Apicectomy is the surgical removal of the apical portion of a tooth. To achieve this, access to the root apex is gained via a mucoperiosteal flap and then bone is removed around the root apex. The aim of apicectomy is to eradicate persistent infection in the periapical tissues.
A root-end filling is a restoration placed into the cut surface of the root after apicectomy of the root apex to occlude the root canal apically. The root-end filling requires a small cavity to be prepared in the root surface with a bur or ultrasonic instrument, and a suitable restorative material is placed in the cavity. The objective of placing a root-end filling is to achieve a satisfactory seal of the root surface.
Apicectomy may be undertaken alone but it is preferable wherever possible to place a root-end filling after apicectomy to improve the chances of gaining a satisfactory apical seal. These techniques may be performed in conjunction with the placement of an orthograde root filling at the time of surgery. This may be necessary if it has not been possible to disinfect the root canal during conventional endodontics and the patient has persistent periapical inflammation (the patient usually complains of pain and swelling that resolves only if the root filling is removed and the tooth is left on open drainage).
The signs and symptoms of chronic pulpal or periapical disease may persist after conventional endodontic treatment. The cause of endodontic failure is sometimes evident on radiographic examination. If it is feasible to retreat a tooth with a failed root filling via an orthograde (coronal) approach, then this should be attempted first. If retreatment by non-surgical endodontics is impracticable or is unlikely to have a successful outcome, then surgical endodontics may be indicated.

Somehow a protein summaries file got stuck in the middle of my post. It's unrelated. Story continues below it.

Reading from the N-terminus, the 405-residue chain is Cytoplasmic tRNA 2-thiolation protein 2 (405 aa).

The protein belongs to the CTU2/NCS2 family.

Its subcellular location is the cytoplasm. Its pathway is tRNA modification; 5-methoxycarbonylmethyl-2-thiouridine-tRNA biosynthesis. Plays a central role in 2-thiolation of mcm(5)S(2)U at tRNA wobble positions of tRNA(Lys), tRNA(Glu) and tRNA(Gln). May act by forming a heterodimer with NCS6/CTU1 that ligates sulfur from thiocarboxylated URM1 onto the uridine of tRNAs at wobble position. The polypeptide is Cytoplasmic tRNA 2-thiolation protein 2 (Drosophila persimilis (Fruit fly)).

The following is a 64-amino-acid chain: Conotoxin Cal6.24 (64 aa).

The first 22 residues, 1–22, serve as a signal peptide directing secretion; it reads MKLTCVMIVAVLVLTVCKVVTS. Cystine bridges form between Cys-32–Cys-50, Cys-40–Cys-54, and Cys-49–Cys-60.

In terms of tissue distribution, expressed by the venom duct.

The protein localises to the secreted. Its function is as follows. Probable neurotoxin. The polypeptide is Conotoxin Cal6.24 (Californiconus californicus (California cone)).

Rarely, local anatomical or pathological conditions are a contraindication for surgical endodontics—for example, proximity of the periapical tissues to the maxillary antrum or mental foramen may necessitate removal of the tooth. Psychological conditions might compromise the success of surgical endodontics (e.g. a pronounced gag reflex). Some medical conditions may contraindicate any outpatient oral surgery procedure in general dental practice. Examples include haemorrhagic disorders, previous radiotherapy to the face and jaws, unstable angina, a compromised immunological state (e.g. due to steroids for rheumatoid arthritis, or disease of the immune system). An emerging concern is the patient taking bisphosphonates, in whom there is a risk of osteonecrosis. However, the relative risk of osteonecrosis is uncertain at present. Other medical conditions may be relative contraindications to surgical endodontics—e.g. myocardial or valvular disease. Each case should be judged on its merits. If there is any doubt about the suitability of a patient for surgical treatment, then the patient should be referred to a specialist.